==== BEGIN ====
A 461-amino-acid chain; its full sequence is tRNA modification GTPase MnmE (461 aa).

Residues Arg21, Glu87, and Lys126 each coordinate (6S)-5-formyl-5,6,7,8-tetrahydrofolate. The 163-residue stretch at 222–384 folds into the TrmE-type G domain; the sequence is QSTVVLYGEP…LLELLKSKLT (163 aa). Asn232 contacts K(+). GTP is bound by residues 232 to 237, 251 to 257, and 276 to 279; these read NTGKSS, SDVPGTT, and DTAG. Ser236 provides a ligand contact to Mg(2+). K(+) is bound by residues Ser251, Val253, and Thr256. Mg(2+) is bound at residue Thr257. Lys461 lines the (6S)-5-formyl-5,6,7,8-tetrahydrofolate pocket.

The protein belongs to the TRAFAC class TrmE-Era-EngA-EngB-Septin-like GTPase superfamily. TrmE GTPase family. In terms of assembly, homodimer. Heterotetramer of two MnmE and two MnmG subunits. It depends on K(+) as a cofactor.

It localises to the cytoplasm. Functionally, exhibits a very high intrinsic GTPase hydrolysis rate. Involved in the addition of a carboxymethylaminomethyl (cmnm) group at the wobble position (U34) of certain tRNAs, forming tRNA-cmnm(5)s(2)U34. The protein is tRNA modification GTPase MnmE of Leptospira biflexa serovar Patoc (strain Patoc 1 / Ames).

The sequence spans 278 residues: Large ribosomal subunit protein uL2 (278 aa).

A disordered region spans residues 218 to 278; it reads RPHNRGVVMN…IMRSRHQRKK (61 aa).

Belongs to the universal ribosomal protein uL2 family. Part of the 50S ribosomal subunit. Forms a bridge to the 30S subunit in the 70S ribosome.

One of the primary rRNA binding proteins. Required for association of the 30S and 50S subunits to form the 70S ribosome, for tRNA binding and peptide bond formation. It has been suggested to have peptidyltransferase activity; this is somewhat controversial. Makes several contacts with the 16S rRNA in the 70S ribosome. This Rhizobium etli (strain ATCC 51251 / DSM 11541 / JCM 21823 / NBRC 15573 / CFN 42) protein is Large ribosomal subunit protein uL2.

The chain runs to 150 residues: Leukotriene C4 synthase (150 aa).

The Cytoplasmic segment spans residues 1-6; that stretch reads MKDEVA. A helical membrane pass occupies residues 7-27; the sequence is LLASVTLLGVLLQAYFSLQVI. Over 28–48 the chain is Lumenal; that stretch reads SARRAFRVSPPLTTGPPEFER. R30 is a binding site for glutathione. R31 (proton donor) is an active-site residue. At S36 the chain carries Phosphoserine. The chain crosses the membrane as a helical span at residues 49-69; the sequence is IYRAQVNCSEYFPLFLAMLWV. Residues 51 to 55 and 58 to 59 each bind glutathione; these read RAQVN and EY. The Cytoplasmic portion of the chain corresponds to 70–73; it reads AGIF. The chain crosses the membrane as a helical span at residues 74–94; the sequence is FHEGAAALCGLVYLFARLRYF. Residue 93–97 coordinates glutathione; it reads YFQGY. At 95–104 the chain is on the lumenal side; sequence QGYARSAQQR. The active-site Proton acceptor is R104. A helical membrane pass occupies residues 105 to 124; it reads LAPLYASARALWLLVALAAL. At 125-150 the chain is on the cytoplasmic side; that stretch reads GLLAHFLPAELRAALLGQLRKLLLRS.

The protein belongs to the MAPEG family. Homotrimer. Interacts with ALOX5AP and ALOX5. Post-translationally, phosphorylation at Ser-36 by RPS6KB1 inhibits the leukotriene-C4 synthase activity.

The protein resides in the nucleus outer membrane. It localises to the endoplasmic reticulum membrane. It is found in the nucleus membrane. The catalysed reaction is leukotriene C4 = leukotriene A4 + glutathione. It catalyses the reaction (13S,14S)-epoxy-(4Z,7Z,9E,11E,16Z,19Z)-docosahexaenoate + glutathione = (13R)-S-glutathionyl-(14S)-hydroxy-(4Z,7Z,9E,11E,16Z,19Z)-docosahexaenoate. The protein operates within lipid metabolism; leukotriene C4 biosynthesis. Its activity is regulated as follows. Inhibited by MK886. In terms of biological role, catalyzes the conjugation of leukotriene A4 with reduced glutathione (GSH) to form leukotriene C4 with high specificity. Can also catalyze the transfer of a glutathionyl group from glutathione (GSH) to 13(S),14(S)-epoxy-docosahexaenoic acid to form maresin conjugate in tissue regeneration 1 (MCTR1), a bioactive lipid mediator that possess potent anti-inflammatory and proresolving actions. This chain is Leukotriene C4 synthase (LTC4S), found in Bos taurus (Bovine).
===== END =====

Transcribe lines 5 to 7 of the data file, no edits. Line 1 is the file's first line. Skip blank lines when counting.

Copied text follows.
The sequence spans 278 residues: Large ribosomal subunit protein uL2 (278 aa).

A disordered region spans residues 218 to 278; it reads RPHNRGVVMN…IMRSRHQRKK (61 aa).

Belongs to the universal ribosomal protein uL2 family. Part of the 50S ribosomal subunit. Forms a bridge to the 30S subunit in the 70S ribosome.